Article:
Which Guitar Books Should I Buy My Kids?

Finding the right guitar books and supplements can be daunting, but it doesn’t have to be. Follow these simple guidelines and you’ll be well on your way!

When your kids begin to study the guitar it might seem challenging to find an appropriate lesson book that works for them. Fortunately, most teachers will be familiar with a variety of curriculum books and should be able to provide recommendations for you. Use them as your point of reference so you avoid purchasing multiple books unnecessarily.

But even as a teacher, it can still be a difficult to find the right books to get your child started, depending on their age and personality. I know many teachers who don’t use standardized lesson books at all, for this very reason. (I’ve been in that camp before. Now I use combination methods to achieve optimum results.) In my experience, the majority of kids do actually end up “feeling” better about their progress when they use lesson books (whether or not they realize it), because the structure allows them to see their marked improvement, which is actually very important for the to want to continue trying.

My students respond best to the following guide books:

Ages 12 and under
Alfred’s Kids Guitar Course  is top-notch. The pictures are big and the instructions are clear. I’ve found the same book works as well for a 5 year old as it does for a 12 year old, which is a rare and wonderful surprise. It is a very simple, starter book. But they will feel like they can play something on guitar right away. They’ll also be able to see their progress, which is half the battle.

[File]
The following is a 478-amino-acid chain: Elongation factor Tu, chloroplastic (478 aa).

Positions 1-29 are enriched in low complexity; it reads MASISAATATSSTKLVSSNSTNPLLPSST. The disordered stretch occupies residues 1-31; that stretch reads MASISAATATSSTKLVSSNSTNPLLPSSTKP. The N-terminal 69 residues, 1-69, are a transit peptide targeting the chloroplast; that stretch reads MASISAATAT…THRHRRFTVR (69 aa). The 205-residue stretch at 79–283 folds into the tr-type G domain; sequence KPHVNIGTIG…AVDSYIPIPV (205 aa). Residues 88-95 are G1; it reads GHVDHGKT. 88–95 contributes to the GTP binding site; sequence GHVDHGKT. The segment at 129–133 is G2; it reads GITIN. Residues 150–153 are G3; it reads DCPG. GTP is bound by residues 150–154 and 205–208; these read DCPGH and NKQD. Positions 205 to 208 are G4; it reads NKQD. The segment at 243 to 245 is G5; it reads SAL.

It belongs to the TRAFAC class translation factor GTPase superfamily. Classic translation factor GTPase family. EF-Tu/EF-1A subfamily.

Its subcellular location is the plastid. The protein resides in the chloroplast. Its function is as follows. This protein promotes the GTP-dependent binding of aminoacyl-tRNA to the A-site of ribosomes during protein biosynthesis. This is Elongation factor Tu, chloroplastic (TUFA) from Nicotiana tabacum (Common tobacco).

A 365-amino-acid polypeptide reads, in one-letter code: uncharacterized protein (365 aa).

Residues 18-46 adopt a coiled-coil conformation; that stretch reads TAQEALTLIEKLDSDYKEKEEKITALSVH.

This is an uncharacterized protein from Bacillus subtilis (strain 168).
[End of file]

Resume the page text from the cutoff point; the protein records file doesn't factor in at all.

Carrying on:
Ages 8+
I start with Alfred’s Kids Guitar Course but I also like to introduce Grant Gustafson’s The Art of Guitar: Beginning Classic Method at the same time. The Gustafson book is not an easy read for children, but with some guidance from a parent or teacher, this is simply a magical learning book for all ages. My favorite thing about this book is that it combines a lot of different types of guitar notation, theory, and it does a great job explaining rhythm better than I’ve seen in done in other books.

Ages 12+ (adults too!)
Working through Grant Gustafson’s The Art of Guitar: Beginning Classic Method is a great place to begin. Your child will likely want to learn popular chords to their favorite songs in addition to a book like this. There is also a basic chord chart in the back of this book which they can use to learn on their own, or I like to give students a “quick wins” with songs they’ve heard by getting them started in Hal Leonard’s Strum & Sing 5 Chord Songbook.

Note: Because neither of these two books aren’t necessarily always available in stores, you will likely have to order them online or ask your local music shop to order them for you.

Additional Tips Getting Started:

Music theory concepts are easier to see on the piano than any other instrument. I advise my guitar students to also take beginner piano lessons or incorporate 10 minutes of piano into their guitar lessons. If the teacher is willing to do this, your child will have a much better comprehension of music theory and utilize those skills faster, even if they are not interested in making the piano their primary instrument of study.

I require all my students to take piano regardless of their primary instrument. And I’m partial to using keyboards with weighted keys for piano lessons because they build finger strength, which is also beneficial for guitar. But, you don’t need to buy anything glamorous. Anything that will work for learning the basics will be suitable for your child’s needs.